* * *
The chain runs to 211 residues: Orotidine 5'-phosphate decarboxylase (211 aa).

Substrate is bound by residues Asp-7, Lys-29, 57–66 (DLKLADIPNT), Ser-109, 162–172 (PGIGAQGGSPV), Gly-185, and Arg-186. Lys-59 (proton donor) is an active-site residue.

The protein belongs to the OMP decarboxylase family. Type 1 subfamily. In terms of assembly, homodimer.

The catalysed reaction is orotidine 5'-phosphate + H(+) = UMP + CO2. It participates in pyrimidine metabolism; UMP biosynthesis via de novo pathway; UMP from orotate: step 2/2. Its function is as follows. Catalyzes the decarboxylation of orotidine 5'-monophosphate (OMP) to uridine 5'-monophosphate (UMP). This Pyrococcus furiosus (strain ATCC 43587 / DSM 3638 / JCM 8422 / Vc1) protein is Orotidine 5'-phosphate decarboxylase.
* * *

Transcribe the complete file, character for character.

The chain runs to 211 residues: Orotidine 5'-phosphate decarboxylase (211 aa).

Substrate is bound by residues Asp-7, Lys-29, 57–66 (DLKLADIPNT), Ser-109, 162–172 (PGIGAQGGSPV), Gly-185, and Arg-186. Lys-59 (proton donor) is an active-site residue.

The protein belongs to the OMP decarboxylase family. Type 1 subfamily. In terms of assembly, homodimer.

The catalysed reaction is orotidine 5'-phosphate + H(+) = UMP + CO2. It participates in pyrimidine metabolism; UMP biosynthesis via de novo pathway; UMP from orotate: step 2/2. Its function is as follows. Catalyzes the decarboxylation of orotidine 5'-monophosphate (OMP) to uridine 5'-monophosphate (UMP). This Pyrococcus furiosus (strain ATCC 43587 / DSM 3638 / JCM 8422 / Vc1) protein is Orotidine 5'-phosphate decarboxylase.